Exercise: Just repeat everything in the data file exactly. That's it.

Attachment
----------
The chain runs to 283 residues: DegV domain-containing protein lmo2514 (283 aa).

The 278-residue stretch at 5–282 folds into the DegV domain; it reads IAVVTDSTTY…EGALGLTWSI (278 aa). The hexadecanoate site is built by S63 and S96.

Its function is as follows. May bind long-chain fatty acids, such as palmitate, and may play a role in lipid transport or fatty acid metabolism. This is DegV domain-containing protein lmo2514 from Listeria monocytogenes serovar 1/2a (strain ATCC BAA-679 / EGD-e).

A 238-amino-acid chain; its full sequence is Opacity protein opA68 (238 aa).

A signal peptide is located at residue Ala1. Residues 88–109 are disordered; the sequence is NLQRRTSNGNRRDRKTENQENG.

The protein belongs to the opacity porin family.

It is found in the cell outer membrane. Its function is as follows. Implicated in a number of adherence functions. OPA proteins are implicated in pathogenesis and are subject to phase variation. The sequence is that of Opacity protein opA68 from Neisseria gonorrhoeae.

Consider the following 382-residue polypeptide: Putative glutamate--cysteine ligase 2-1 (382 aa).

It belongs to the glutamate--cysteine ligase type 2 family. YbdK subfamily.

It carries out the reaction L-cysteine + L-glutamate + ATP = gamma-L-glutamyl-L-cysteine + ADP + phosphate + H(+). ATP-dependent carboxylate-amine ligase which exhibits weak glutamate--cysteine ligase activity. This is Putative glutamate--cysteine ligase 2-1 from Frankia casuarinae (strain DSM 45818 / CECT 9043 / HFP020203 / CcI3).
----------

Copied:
The chain runs to 283 residues: DegV domain-containing protein lmo2514 (283 aa).

The 278-residue stretch at 5–282 folds into the DegV domain; it reads IAVVTDSTTY…EGALGLTWSI (278 aa). The hexadecanoate site is built by S63 and S96.

Its function is as follows. May bind long-chain fatty acids, such as palmitate, and may play a role in lipid transport or fatty acid metabolism. This is DegV domain-containing protein lmo2514 from Listeria monocytogenes serovar 1/2a (strain ATCC BAA-679 / EGD-e).

A 238-amino-acid chain; its full sequence is Opacity protein opA68 (238 aa).

A signal peptide is located at residue Ala1. Residues 88–109 are disordered; the sequence is NLQRRTSNGNRRDRKTENQENG.

The protein belongs to the opacity porin family.

It is found in the cell outer membrane. Its function is as follows. Implicated in a number of adherence functions. OPA proteins are implicated in pathogenesis and are subject to phase variation. The sequence is that of Opacity protein opA68 from Neisseria gonorrhoeae.

Consider the following 382-residue polypeptide: Putative glutamate--cysteine ligase 2-1 (382 aa).

It belongs to the glutamate--cysteine ligase type 2 family. YbdK subfamily.

It carries out the reaction L-cysteine + L-glutamate + ATP = gamma-L-glutamyl-L-cysteine + ADP + phosphate + H(+). ATP-dependent carboxylate-amine ligase which exhibits weak glutamate--cysteine ligase activity. This is Putative glutamate--cysteine ligase 2-1 from Frankia casuarinae (strain DSM 45818 / CECT 9043 / HFP020203 / CcI3).